Reference: OPTN/UNOS Liver and Intestinal Organ Transplantation Committee. Redesigning Liver Distribution. Available at: https://optn.transplant.hrsa.gov/governance/public-comment/redesigning-liver-distribution/. Accessed August 17th, 2016.

Disclosure: The researchers report no relevant financial disclosures.

The Organ Procurement and Transplantation Network and the United Network for Organ Sharing Liver and Intestinal Organ Transplantation committee proposed an eight-district redistribution for liver transplants. The committee members predict their model will cut in half the current variance in median MELD at transplant.

“This proposal seeks to modify these boundaries to better match organ supply with demand, ensuring more equitable access for those in need of liver transplant regardless of their place of residence,” Christine M. Flavin, MPH, in the UNOS policy department, wrote. “This proposal provides the benefit of improved geographic access to transplant but avoids the inefficient and costly transport of livers to candidates of nearly identical allocation priority and medical urgency.”

The United States is currently divided into 11 regions and 58 smaller donation service areas. This design was created decades ago, Flavin wrote, and was created based on the working relationships of that time. As a result, some states require higher MELD scores to receive a transplant. The greatest required-MELD difference is 12 points (35 vs. 23), which is a 60% difference in estimated risk for 3-month mortality without transplant. Further, recent studies estimated a 14-fold difference among donation service areas in waiting list addition rates and a threefold difference in waiting list-eligible deaths.

The Organ Procurement and Transplantation Network and the United Network for Organ Sharing (OPTN/UNOS) proposes a new eight-district model with additional priority of three MELD points for candidates within the district and a 150-mile radius of the donor hospital. Candidates within the 150-mile radius but outside the district will receive an additional three MELD points when sharing nationally. The committee also proposes district-wide sharing for all pediatric candidates as well as sharing of adult deceased donor livers for all candidates with a MELD of at least 29.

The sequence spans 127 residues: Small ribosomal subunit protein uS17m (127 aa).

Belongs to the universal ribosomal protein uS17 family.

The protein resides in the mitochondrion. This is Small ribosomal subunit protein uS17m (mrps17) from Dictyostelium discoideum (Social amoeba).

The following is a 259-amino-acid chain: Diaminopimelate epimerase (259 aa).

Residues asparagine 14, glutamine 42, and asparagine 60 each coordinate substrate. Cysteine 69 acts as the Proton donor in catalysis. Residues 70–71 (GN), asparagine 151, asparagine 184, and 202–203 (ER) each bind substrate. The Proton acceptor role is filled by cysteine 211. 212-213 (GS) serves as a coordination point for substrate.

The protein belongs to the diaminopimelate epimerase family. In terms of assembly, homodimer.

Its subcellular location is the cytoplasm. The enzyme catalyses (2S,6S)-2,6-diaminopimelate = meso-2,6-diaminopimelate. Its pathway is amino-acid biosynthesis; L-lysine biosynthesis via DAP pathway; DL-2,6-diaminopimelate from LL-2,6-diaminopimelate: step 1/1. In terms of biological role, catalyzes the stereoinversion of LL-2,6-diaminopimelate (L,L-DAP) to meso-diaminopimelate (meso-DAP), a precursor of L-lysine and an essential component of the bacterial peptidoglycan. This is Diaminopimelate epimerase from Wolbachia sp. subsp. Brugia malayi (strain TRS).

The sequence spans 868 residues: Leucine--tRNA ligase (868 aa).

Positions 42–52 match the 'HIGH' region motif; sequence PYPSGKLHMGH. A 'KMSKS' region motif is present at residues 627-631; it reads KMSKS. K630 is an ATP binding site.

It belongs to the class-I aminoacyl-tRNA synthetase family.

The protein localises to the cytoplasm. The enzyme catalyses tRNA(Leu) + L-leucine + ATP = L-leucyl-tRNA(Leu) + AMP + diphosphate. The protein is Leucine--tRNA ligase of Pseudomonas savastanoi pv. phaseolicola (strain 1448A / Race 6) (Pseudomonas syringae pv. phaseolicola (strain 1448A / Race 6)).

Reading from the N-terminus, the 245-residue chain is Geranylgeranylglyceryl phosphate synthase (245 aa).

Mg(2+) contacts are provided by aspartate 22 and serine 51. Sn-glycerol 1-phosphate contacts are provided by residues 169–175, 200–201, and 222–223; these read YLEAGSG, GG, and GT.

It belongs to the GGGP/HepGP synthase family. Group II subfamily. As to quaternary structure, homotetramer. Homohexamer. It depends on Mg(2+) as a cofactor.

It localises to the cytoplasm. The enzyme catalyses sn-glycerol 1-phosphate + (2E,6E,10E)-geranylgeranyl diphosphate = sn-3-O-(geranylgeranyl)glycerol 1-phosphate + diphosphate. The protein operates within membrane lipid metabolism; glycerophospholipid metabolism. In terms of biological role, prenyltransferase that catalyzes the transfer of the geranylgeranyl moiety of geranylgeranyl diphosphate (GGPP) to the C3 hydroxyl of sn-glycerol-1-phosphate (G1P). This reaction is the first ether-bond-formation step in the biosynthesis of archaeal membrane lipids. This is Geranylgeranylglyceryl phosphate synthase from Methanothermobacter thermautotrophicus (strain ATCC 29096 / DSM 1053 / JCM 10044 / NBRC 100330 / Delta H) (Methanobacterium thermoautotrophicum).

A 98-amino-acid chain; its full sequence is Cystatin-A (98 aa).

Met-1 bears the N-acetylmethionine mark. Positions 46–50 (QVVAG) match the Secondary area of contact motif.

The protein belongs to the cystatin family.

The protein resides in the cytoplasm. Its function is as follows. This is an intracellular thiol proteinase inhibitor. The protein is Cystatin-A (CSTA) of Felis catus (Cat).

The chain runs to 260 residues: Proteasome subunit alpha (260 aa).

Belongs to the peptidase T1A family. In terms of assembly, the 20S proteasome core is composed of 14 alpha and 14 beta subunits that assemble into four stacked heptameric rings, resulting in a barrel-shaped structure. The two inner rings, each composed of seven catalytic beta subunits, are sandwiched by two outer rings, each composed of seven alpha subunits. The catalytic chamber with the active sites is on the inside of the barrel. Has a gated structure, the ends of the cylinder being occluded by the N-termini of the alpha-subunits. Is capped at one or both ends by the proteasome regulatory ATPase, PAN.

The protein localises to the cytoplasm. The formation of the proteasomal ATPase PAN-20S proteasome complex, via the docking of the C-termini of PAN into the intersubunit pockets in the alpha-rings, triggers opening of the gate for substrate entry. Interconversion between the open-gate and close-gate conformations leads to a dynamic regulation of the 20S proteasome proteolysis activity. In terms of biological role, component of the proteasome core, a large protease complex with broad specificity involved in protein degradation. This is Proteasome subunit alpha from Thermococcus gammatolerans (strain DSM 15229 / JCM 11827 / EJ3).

The proposed distribution system used the following guidelines:

  • Each district must respect existing donation service area boundaries;
  • each district must have at least six transplant centers;
  • the total number of districts must be between four and eight;
  • there must not be a “significant increase” in waiting list death rate;
  • the median volume-weighted travel time must be fewer than 3 hours.

OPTN/UNOS performed Liver Simulated Allocation Model analyses based on data of organs donated between 2007 and 2011. In these analyses, the proposed model was projected to cut in half the current variance in median MELD at transplant (2.9 vs. 6.2). The analyses projected the variance in transplant rates to decrease, but did not project transplant deaths to increase. The analyses also predict a decrease in median transport distance (200 miles) and percentage of organs flown (68.3%). Further, the analyses predict about 95% of transplants to occur within the district and 50% within the 150-mile proximity circle. However, the analyses project less than a 2% decrease in the number of transplants per year.